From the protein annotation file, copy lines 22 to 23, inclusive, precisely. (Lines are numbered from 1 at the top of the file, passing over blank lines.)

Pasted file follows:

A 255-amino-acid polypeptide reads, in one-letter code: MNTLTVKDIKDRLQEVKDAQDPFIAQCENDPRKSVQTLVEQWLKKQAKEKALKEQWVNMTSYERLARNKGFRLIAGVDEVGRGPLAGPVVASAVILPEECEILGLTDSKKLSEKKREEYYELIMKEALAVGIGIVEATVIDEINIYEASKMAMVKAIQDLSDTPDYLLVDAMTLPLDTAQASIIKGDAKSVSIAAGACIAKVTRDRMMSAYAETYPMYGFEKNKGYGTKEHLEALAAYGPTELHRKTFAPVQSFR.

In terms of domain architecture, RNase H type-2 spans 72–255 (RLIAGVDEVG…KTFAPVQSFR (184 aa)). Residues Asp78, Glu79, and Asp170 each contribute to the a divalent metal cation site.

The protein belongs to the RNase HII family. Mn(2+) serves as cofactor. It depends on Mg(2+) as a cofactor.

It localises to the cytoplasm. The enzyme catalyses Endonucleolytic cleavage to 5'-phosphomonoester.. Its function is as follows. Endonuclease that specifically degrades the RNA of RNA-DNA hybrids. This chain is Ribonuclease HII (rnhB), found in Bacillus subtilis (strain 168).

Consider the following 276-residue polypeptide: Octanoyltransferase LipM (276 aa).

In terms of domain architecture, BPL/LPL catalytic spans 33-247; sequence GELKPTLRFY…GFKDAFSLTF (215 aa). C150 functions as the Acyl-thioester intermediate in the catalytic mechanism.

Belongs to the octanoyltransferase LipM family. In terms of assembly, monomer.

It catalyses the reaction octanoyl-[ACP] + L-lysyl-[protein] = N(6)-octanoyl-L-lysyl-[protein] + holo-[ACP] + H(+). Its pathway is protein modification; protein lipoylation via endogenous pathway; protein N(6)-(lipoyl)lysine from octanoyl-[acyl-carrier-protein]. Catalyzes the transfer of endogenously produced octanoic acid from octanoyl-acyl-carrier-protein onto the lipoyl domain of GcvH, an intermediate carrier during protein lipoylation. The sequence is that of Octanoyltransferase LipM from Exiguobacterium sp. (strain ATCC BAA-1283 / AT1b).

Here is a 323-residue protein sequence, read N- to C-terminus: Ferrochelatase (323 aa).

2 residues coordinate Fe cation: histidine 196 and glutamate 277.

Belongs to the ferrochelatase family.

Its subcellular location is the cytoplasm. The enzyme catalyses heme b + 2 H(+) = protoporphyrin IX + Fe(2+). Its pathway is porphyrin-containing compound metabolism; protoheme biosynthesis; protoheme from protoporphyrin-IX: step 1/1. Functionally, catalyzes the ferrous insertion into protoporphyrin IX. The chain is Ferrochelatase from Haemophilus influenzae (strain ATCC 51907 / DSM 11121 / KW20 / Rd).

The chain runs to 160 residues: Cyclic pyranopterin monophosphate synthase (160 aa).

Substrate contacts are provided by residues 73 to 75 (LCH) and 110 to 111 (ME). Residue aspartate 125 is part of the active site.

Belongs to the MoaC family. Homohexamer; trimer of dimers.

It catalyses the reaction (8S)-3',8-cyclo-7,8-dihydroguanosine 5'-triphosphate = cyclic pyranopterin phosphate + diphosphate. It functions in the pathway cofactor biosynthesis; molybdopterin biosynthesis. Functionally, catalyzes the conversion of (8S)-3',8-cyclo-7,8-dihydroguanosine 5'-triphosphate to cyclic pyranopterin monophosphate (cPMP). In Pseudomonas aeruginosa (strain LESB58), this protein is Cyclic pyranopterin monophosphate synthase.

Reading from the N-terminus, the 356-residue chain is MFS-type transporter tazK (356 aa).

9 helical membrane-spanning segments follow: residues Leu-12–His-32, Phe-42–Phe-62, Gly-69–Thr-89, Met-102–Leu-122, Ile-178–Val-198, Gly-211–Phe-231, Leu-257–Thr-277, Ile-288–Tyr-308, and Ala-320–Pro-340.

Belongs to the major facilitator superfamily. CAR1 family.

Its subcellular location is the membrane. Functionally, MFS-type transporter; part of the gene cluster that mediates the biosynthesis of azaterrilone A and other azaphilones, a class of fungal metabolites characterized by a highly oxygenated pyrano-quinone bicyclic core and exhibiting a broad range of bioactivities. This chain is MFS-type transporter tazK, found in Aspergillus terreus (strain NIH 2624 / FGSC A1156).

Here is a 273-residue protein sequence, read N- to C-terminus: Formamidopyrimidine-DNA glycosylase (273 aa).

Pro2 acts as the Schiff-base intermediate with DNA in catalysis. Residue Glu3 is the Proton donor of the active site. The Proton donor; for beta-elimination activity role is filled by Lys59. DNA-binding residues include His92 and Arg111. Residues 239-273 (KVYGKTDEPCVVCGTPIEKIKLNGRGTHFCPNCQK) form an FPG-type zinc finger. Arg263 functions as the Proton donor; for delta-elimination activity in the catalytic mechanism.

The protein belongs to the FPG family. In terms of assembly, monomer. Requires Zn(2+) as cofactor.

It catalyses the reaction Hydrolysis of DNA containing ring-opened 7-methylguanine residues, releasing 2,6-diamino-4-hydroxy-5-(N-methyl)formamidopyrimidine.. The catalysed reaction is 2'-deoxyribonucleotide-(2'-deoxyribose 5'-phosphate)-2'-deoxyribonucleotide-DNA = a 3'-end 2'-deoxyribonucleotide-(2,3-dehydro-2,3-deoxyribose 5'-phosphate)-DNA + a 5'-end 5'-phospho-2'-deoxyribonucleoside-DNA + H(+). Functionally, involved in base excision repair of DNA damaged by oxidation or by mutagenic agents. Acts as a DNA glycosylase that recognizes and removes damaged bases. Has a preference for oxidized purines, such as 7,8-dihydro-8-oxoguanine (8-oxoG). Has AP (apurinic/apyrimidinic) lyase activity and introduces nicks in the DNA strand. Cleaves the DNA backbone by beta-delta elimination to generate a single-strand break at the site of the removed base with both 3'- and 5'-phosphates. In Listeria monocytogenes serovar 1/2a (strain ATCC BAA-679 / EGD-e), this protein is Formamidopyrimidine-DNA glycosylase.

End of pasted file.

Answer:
Pro2 acts as the Schiff-base intermediate with DNA in catalysis. Residue Glu3 is the Proton donor of the active site. The Proton donor; for beta-elimination activity role is filled by Lys59. DNA-binding residues include His92 and Arg111. Residues 239-273 (KVYGKTDEPCVVCGTPIEKIKLNGRGTHFCPNCQK) form an FPG-type zinc finger. Arg263 functions as the Proton donor; for delta-elimination activity in the catalytic mechanism.

The protein belongs to the FPG family. In terms of assembly, monomer. Requires Zn(2+) as cofactor.